Can Books Save Our Oceans?

Ocean plastic has been bothering me. It’s been bothering lots of people, obviously, because it’s a really bad thing.

I saw that the new Real Madrid alternative kit is made completely from ocean plastic, and it made me think about ways in which books could be made so that they have less impact on the environment.

Could book covers, for example, be made from ocean plastic rather than cardboard? Is anyone producing ink that uses this kind of waste? How could we produce printed books more sustainably? Can we drift away from traditional manufacturing methods, showing our commitment to environmental stewardship? These aren’t questions to which I have answers, but they do all intrigue me.

josh-withers-534821-unsplash
Photo by Unsplash

Sustainable, environmentally friendly books exist, of course; they’re called ebooks! But that’s not what I’m thinking about. Making print books friendlier to our planet seems like a smart thing to do. Recycled paper is great, but even with that there are concerns about the footprint it leaves. Coming up with a way to make more bits of the book itself from materials that are killing our planet on a daily basis could create a business (and jobs) for people and would make the things we all love that much lovelier.

3D printers can use ocean plastic to make the “ink” they need to create things. In fact, could covers be produced by 3D printers? How cheap and effective is that? There’s printing ink made from car exhaust! Yes, that’s a thing. Could we use that? Hemp used to be the primary source material for making paper. Is that an option we could return to? Is it any better than other paper? Can that ocean plastic be made thin enough that it could be used as a paper replacement?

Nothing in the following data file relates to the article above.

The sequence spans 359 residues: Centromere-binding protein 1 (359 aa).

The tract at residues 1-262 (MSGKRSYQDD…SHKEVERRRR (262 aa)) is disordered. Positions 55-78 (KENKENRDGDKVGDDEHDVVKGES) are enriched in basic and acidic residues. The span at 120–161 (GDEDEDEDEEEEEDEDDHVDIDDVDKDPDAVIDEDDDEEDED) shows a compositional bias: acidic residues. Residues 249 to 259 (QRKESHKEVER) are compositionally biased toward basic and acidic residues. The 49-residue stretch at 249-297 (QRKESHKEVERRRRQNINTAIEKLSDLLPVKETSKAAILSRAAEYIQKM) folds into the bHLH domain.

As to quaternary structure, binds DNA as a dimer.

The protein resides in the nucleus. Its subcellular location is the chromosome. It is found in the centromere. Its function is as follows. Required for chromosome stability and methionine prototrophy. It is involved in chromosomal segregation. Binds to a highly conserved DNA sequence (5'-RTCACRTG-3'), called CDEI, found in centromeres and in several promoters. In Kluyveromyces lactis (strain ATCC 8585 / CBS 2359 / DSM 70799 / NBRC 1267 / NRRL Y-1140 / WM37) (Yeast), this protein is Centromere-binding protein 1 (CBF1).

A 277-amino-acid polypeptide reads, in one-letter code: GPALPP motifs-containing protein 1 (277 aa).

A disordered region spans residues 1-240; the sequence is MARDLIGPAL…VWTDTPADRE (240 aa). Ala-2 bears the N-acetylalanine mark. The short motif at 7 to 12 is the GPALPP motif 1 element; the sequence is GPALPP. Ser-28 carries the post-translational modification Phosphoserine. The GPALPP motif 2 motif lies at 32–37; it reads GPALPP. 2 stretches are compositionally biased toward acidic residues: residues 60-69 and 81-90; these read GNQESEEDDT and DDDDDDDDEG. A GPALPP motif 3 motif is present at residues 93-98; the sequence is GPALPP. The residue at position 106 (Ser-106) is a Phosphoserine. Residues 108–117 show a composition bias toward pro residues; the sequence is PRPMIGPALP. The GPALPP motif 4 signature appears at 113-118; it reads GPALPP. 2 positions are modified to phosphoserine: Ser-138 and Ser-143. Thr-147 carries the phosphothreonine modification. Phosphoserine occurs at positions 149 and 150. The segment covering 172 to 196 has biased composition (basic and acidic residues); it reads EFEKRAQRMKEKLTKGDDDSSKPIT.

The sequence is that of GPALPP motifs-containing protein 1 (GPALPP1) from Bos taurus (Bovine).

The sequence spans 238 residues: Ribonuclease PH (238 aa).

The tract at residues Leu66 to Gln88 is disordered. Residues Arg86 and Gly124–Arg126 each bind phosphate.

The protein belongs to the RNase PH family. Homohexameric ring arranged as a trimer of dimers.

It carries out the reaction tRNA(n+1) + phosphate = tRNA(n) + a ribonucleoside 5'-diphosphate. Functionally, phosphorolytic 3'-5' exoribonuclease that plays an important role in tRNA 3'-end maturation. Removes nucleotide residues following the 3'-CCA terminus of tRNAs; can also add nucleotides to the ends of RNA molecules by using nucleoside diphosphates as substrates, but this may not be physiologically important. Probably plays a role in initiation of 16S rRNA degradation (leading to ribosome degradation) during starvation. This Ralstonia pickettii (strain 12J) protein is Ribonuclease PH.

The marketing and branding return on such an investment is obvious: we’re making books that help clean up our oceans! And I think we’d gain some sales even though, at least to start with, we’d have to increase the price on such books because I’m guessing it would cost more to create plastic covers than it does to create cardboard ones. Would we also gain authors who just have to be published by the most Earth-loving UP on the planet? But that isn’t the main reason to contemplate this kind of sea change (sorry) in the manufacturing of books. If we can help take plastic out of the ocean, that would make everything we do better. And, because we’re talking about books here—a thing that book lovers just hate to part with—, it’s not like we’re going to replace the ocean plastic we remove with the plastic from the books when someone is done reading them!

Lots of questions, few answers here. I’m just pondering what might be possible and in the meantime, putting in place these fifteen ways to reduce my plastic consumption.


 

About the author of this blog post: Martyn Beeny is Marketing and Sales Director of Cornell University Press. He is struggling with the idea that he wrote a blog inspired by Real Madrid. Gooner for Life.

Can Books Save Our Oceans?

It’s 70 Percent of the World, You Might as Well Love It

I grew up on an island, never all that far from the ocean. My dad met my mum because he sailed the ocean as a merchant seaman. He taught me to sail when I was little. I remember standing in the Atlantic Ocean just off Copacabana Beach in Brazil watching a big wave break over my head. I learned to surf in the Pacific Ocean off the Gold Coast of Australia. I skim-boarded the edge of the Atlantic Ocean along Higgins Beach in Portland, Maine, and, more importantly, proposed to my wife there. I’ve sailed in the Mediterranean and the English Channel and the North Sea. I’ve dipped a toe or ten into the Indian Ocean off the coast of Sri Lanka. I’ve been fortunate to touch the oceans and seas of the world from top to bottom. I love the ocean, its incessant sound, both terrifying and peaceful, its swell and fall, its wind, its colors, its life. I love the ocean, but I fear it, too, as any good son of a sailor should.

Happy World Oceans Day

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Recommended read for today:

marine world
Available here

About the author of this blog post: Martyn Beeny is Marketing and Sales Director at Cornell University Press. One day he’s going to live on a sailboat. Until then, I guess he’ll carry on marketing books.

It’s 70 Percent of the World, You Might as Well Love It